The term ‘best practice’ is commonly used to describe a standout process that is the best known way to do something. ‘Best practice’ is really a misnomer. There is no such thing as a ‘best’ practice—only a ‘best known practice’.
The term itself goes contrary to the whole premise of continuous improvement—that things can always be made better. Don’t let yourself get complacent because you come up with a ‘best practice’.
At one point, the best practices of milking a cow involved a stool and a bucket. I recently saw a TV show that showed cows going into automated, self-sterilizing milking booths (on their own!) when they were ready to be milked. Processes will always get better.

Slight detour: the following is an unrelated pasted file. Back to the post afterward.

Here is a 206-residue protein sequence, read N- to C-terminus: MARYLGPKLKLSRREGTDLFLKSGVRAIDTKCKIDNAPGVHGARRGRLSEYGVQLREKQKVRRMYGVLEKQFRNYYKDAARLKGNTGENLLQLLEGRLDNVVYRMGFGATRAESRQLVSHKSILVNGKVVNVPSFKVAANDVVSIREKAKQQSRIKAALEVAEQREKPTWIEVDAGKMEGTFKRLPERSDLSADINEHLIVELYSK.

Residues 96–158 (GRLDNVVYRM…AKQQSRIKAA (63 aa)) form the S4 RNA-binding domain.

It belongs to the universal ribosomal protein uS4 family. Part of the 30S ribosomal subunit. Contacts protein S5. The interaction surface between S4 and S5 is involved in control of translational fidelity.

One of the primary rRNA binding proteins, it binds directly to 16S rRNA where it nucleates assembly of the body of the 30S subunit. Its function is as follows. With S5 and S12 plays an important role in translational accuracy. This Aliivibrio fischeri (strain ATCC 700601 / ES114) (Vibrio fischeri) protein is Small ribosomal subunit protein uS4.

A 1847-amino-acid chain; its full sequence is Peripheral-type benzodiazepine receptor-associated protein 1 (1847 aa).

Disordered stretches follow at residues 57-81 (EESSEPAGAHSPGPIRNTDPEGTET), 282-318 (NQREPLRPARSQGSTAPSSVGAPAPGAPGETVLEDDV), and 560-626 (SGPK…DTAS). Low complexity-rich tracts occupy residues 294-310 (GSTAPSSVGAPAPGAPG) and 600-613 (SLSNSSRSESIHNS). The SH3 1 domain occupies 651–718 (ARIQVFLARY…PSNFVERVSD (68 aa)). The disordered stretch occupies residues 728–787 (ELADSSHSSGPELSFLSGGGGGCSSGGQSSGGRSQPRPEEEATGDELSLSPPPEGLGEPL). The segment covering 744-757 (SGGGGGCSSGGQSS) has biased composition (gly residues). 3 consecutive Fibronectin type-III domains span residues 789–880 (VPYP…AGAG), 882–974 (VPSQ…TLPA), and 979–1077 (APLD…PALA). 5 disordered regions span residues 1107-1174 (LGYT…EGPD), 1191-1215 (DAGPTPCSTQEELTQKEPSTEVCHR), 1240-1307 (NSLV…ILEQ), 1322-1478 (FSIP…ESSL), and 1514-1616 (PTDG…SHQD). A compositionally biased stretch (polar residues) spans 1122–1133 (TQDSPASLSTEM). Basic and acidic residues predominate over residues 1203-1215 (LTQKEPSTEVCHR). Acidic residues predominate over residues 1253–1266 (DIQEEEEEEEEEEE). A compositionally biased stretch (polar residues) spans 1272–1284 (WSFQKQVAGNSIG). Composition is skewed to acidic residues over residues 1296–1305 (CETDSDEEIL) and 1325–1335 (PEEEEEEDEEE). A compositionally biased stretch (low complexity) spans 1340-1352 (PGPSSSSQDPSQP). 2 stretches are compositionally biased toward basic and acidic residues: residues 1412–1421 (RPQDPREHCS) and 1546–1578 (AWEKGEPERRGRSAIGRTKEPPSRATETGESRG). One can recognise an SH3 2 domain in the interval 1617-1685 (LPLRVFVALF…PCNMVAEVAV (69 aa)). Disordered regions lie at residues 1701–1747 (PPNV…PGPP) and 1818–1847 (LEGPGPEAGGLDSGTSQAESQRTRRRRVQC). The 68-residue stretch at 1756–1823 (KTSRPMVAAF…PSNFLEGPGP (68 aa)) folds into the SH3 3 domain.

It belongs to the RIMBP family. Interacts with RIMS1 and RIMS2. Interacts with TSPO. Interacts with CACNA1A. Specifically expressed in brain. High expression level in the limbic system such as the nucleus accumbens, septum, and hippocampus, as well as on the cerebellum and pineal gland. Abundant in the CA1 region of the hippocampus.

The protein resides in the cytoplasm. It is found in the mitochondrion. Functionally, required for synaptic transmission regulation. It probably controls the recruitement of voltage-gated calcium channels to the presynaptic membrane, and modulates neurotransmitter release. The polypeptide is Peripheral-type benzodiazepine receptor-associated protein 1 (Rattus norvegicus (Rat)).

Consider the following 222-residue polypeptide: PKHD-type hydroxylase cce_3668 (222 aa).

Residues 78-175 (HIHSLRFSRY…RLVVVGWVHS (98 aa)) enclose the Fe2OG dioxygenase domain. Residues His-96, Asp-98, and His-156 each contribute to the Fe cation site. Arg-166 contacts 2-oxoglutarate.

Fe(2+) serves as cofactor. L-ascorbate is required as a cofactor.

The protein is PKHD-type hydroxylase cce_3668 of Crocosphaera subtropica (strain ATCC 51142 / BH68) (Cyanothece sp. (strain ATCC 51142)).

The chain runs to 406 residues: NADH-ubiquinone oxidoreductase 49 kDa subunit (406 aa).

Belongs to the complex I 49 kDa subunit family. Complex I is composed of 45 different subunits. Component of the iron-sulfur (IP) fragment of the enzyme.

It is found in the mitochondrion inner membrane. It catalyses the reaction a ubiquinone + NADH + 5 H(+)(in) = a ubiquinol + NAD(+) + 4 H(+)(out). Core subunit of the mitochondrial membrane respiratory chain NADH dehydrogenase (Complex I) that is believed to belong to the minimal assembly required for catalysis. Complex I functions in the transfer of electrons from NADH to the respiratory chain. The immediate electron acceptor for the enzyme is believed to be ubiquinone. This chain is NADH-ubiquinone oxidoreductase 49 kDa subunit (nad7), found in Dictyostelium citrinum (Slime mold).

Despite the fundamental problem with the term, it is in common use. I encourage you, however, to mentally add the word ‘known’ whenever you hear it.
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When people speak of best practices, they are really talking about benchmarking and avoiding the reinvention of the wheel. It is generally easier to find an existing outstanding process than it is to figure out how to do things from scratch.
Just one word of warning. Don’t blindly copy a ‘best practice’. Always shoot to build on it and make a better practice.